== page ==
U.P. HOLDS COLLEGE ADMISSION EXAM (CAT) ENTIRELY IN BRAILLE

 


Two visually impaired senior high school students – who came all the way from Nueva Ecija and Bulacan – on Friday took the special University of the Philippines College Admission Test (UPCAT), which was administered for the first time using an entire Braille test booklet.

MANILA, AUGUST 12 2013
(PHILSTAR) By Janvic Mateo, Parcon,Dumlao - “This is the first time that the entire exam was completely in Braille,” said UP Office of Admissions director Gerald Pio Franco.

Franco said the university has administered the exam to visually impaired examinees in the past, but the use of Braille was limited and that they had to orally deliver the instructions and some of the test questions to the examinees.

“It’s the first time that all the questions and instructions were written in Braille,” he said during the conduct of the examinations that lasted for around eight hours at the Diliman campus in Quezon City.

Paul Onel Dumlao, a 15-year-old senior high school student from the College of Immaculate Conception in Cabanatuan City, Nueva Ecija, started the exam at 8 a.m. He emerged from the testing center, evidently tired but relieved, eight hours later.

Mark Roland Parcon, a 16-year-old senior from Sapang Palay National High School in San Jose del Monte City, Bulacan, started his exam at 10 a.m. The two-hour gap between their schedules was set since only one Braille test booklet was prepared for this year’s UPCAT.

Parcon’s participation in the special UPCAT was only confirmed earlier this month, after he failed to take the regular test as he was confined in a hospital due to dengue.

He was given consideration after school administrators learned of his visual impairment, his mother Digna, a special education (SPED) teacher, said in an interview with The STAR.

Both Dumlao and Parcon are “totally blind,” with the former suffering from retinopathy of prematurity and the latter from glaucoma. The disorders were congenital.

During the separate interviews conducted following their respective exams, both students – who knew each other from the annual camps organized by non-government organization Resources for the Blind – expressed relief that they were finally able to finish the UPCAT.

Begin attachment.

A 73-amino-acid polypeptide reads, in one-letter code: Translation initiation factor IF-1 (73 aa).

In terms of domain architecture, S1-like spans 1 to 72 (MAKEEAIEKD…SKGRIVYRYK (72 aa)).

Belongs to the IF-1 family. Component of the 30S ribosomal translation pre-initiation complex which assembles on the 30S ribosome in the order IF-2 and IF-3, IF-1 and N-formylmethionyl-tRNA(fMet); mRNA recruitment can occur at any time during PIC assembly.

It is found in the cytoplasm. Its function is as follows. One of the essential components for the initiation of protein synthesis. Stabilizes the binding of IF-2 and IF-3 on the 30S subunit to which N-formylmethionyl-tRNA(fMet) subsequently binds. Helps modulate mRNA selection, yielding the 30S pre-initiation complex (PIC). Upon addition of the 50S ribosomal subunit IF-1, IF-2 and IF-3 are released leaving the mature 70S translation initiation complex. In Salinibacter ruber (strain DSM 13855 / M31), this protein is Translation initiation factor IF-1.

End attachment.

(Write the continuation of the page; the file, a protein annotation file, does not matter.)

From the usual five hours for regular students, Franco said they gave time consideration for special UPCAT takers.

“But the test questions are similar (to the exam taken by those who took the regular UPCAT),” he said.

Education for all

Franco said the university conducts the special test to provide persons with disabilities (PWDs) with an opportunity to enroll in the country’s premier state university.

“We try to provide the exam in Braille, if they can read Braille. Or we deliver the exam orally to them if they don’t know how to read Braille,” he said, referring to examinees who are visually impaired.

Franco said six other hopefuls took the special UPCAT on Wednesday. He said some of them had hearing disabilities, while others had autism, low vision, and attention deficit hyperactivity disorder.

The UP official said the conduct of the exams for each of the examinees is different.

“We try to accommodate,” he said, citing the assistance provided by interpreters who help the examinees.

“(They are qualified to take the special UPCAT) as long as we think that their disability will make it difficult for them to take the regular exam,” he said.

Enjoying life

Dumlao, who describes himself as a non-conformist, said he wants to work for an international organization in the future, particularly in the United Nations. He listed BA European Languages as his primary degree preference, and BA Journalism as his second.

He said he chose European Languages because he wants to learn French, as well as other languages in the region.

Dumlao said he is currently a member of their school newspaper, and has received numerous awards for his academic achievements. His mother, Elvira, said he ranked second in his class during his third year in high school.

When asked about the things that he plans to do while studying in UP, Dumlao said – despite his non-conformist nature – that he would rather go with the flow at the moment and enjoy life as it is.

He said he decided to take the UPCAT because he knows that it is hard for people who suffer from visual impairment to find a job.

He said graduating from UP can help him land a good job despite his disability.

Narrating his experiences during his high school years, Dumlao said his disability never stopped him from being a usual teenager, saying he enjoys playing musical instruments like the piano.


Chief News Editor: Sol Jose Vanzi
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